Marty, You must be using an expensive set-up to achieve such fine resolution and contrast?
No sir, the reality is that the seeing is the most critical part of it all. One can induce contrast in post-processing. Otherwise, high contrast from the HA filter's properties can be a thing, but even inexpensive stuff can get there. Resolution however, regardless of what instruments used, is totally at the mercy of the quality of the atmospheric seeing. I find that in my area, early morning's are my only chance for higher resolution moments and even then I don't always get to the limits of my 8 inch scope, usually not at those limits ever, probably more like a 6 inch scope in reality just based on seeing quality not being top notch. My all-day-seeing quality can handle a 120mm aperture though, at any time of day, in HA at least, so that's my "seeing ceiling" so to speak, or safe go-to for imaging during the day when seeing isn't good enough for larger. I don't have a SolarScintillationMonoitor (SSM) yet, which would help a lot with triggering sessions based on seeing, maybe one day. But I'm fairly cheap so it may be a while!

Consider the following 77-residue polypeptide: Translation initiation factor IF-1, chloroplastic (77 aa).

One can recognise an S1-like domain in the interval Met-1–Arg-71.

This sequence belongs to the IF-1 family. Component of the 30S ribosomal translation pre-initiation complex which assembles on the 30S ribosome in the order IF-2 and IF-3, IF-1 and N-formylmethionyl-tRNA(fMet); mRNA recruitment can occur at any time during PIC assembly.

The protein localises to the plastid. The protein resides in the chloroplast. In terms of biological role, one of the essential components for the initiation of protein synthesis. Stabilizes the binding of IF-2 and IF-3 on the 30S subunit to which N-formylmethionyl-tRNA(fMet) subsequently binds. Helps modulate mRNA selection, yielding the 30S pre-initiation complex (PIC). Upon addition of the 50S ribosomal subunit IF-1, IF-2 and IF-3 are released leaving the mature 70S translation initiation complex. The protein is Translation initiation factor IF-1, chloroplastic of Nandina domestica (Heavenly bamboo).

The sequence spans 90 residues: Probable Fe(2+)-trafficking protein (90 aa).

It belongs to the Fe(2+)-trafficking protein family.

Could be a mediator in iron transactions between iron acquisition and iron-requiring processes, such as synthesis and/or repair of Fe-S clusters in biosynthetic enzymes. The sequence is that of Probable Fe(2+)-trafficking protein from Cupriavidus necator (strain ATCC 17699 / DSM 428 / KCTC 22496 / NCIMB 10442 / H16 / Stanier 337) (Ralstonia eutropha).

Fine resolution starts to really show up in that 102~127mm range, even 80mm~90mm shows virtually everything quite nicely. So an inexpensive achromatic refractor and an HA filter of your choice, such as a Quark Chromosphere, gets you there affordably. But again seeing matters the most when it comes to resolution, so imaging during the day when seeing is the worst, or if local seeing is not good to begin with, etc, are all factors that can determine how big you might want to go to chase resolution. Honestly if I had to drop everything and have a single solar scope, it would be a double-stack 90mm~100mm, such as a Solarmax 90 III (which costs more than my setup!).
See above post for resolution examples with associated apertures.
Edited by MalVeauX, 19 November 2019 - 08:38 AM.